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RE: [N8VEM-S100:5707] OTish, S-100 SSM I/O Board.

This is even more off-topic..but here goes.
I t sounds like there is a reasonably common problem of poor contact between the IC leads and the socket. There isn't much that could be done about the sockets, but it may be possible to apply a tin plating to the IC leads. It might involve fixing a probe to half the leads at once, but I don't think the voltage could be above 1.5v, so it may not damage the chip. Is that accurate?
I picked up a "wipe-on" plating kit from Caswell Plating this fall, which consists of a wall socket transformer/regulator, tin solution, and probes. Basically, you attach the anode to the piece you want to plate, the cathode is wrapped in a bit of cloth, you dip that in solution, and wipe a new layer of tin onto whatever you're trying to plate. A bit complicated, but less so than removing sockets etc. Shouldn't affect value at all, but could fry chips I suppose, even at 1.5v. Actually, you might be able to do the entire chip at once by setting it on a pice of copper plate in contact with all the leads.
I guess what may make it interesting is that there are gold plating kits available as well, which would certainly improve contact. Any S-100 boards with unplated contacts could become plated fairly quickly.
Is this a completely stupid line of thought? Has it been tried before? The tin plating kit was $42 cdn, so that at least is economically feasible.
Matt Turner

From: crus...@hotmail.com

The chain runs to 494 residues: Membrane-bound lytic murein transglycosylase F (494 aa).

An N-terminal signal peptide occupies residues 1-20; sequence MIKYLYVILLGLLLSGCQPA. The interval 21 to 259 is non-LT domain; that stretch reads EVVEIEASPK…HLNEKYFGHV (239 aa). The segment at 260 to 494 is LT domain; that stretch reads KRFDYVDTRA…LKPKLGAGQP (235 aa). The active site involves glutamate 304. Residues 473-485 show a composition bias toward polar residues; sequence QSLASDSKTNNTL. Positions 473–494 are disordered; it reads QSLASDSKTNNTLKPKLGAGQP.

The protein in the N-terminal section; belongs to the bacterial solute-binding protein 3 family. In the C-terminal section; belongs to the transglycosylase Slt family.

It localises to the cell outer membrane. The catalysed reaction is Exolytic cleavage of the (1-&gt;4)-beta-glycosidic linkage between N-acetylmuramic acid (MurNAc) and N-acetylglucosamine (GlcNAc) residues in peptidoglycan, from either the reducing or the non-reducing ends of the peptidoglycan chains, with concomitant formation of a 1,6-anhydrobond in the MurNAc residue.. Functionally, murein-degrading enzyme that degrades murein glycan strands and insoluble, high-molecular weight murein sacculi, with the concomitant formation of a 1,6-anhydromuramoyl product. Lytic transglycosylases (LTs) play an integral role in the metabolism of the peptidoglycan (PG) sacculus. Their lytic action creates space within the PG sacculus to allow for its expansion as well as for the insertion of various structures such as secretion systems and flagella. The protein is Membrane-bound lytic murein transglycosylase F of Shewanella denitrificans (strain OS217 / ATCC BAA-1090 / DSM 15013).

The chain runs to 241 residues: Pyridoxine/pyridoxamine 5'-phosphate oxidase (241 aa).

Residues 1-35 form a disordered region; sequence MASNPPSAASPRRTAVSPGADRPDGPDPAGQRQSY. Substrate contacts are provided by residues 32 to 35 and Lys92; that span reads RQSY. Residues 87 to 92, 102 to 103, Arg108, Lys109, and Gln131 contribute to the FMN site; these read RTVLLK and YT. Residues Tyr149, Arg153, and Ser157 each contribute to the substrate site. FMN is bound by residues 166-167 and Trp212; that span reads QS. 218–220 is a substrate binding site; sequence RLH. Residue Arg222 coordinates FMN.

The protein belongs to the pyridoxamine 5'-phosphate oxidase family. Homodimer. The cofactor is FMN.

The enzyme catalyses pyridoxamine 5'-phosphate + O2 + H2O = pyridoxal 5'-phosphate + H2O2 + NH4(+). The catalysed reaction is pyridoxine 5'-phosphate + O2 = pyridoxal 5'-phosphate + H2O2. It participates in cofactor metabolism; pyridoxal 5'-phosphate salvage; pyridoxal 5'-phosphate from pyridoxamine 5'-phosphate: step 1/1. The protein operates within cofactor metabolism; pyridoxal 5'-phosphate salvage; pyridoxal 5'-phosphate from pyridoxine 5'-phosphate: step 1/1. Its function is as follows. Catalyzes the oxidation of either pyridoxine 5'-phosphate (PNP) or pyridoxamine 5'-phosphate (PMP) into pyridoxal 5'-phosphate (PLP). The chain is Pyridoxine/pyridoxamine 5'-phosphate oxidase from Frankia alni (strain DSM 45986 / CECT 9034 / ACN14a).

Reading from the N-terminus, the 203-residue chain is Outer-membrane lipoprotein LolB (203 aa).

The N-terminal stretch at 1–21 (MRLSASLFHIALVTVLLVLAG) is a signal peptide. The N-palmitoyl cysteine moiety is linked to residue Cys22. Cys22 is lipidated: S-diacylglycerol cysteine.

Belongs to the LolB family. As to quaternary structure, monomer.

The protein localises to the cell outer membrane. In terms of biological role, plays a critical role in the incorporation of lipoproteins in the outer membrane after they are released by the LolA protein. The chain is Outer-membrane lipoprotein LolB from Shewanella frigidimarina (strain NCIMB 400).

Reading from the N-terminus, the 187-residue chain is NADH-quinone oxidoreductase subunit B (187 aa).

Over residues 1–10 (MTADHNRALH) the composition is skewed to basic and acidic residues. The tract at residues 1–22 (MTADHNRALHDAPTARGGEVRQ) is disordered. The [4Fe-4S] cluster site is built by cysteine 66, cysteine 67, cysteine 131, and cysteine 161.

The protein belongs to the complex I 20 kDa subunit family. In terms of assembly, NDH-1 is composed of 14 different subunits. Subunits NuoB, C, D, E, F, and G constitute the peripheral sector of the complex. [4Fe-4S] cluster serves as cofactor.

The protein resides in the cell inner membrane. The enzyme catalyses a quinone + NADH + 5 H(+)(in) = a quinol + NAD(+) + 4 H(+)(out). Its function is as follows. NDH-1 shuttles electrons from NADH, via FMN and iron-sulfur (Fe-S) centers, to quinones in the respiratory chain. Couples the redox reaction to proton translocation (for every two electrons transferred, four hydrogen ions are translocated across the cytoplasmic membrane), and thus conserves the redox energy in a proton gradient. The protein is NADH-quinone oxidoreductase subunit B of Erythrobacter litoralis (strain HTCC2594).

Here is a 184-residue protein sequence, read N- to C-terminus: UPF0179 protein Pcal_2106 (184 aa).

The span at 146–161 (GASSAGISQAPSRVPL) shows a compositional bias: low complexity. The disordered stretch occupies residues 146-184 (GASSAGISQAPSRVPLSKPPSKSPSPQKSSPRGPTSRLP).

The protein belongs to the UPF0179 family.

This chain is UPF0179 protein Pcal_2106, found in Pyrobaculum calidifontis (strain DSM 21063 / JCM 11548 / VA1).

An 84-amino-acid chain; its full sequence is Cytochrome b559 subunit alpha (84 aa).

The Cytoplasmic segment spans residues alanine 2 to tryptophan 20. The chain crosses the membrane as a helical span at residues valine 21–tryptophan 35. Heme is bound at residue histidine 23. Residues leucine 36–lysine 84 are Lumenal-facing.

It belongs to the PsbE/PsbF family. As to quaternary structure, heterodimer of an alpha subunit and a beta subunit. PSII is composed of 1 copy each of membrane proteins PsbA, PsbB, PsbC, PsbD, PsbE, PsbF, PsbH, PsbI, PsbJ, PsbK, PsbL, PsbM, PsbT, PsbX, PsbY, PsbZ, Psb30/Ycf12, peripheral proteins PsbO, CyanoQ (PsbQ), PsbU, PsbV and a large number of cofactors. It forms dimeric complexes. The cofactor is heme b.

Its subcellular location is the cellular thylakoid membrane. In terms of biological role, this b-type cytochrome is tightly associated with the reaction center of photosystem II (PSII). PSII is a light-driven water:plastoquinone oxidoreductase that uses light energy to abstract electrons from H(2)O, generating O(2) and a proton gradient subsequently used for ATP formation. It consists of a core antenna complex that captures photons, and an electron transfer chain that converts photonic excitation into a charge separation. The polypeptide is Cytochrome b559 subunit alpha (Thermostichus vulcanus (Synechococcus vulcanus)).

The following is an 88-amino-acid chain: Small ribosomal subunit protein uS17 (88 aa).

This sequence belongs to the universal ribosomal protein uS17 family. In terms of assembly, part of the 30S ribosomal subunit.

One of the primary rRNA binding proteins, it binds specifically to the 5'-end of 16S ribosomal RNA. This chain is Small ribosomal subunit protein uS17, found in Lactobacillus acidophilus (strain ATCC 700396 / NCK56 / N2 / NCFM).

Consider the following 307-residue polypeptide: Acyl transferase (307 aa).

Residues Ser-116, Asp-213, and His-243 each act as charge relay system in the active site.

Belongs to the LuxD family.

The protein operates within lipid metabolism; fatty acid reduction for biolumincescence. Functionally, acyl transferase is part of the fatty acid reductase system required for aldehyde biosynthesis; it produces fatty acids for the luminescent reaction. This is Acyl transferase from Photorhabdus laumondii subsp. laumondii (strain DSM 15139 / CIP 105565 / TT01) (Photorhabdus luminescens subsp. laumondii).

To: n8vem...@googlegroups.com
Subject: RE: [N8VEM-S100:5707] OTish, S-100 SSM I/O Board.
Date: Wed, 26 Nov 2014 19:00:38 -0500

Hi Guys... making good progress with my loading of Micro-Soft 4K Basic into the ALTAIR 8800.  Since it's for a vintage computer show, I'm using what ever vintage boards I have.  I'm using the original ALTAIR 8080 CPU board with 8K of RAM and Solid State Music IO4 board.  I'll be bringing my 8080 replacement board along as "back up".  Anyway, I was having a tough time with the SSM IO4 board.  After reseating the chips, the problem has went away.  I'm tempted to replace the sockets on the board.  I'm also tempted to solder some of the TTL chips directly in the board to avoid future issues with bad socket connections.  It feels wrong to not use sockets, but I have no issues removing soldered IC's (I have a professional desoldering station). 
After this computer show, the ALTAIR will sit on the shelf for a long time before it's called back to action, But, do I want to be trouble shooting the board again in 6-12 months?
This is all based on the belief I have that a soldered in chip makes a more reliable connection than a socketed chip.  I would love to hear your opinions... 
How would replacing sockets and/or soldering in the chips affect the "vintage" value of the board?
Josh Bensadon

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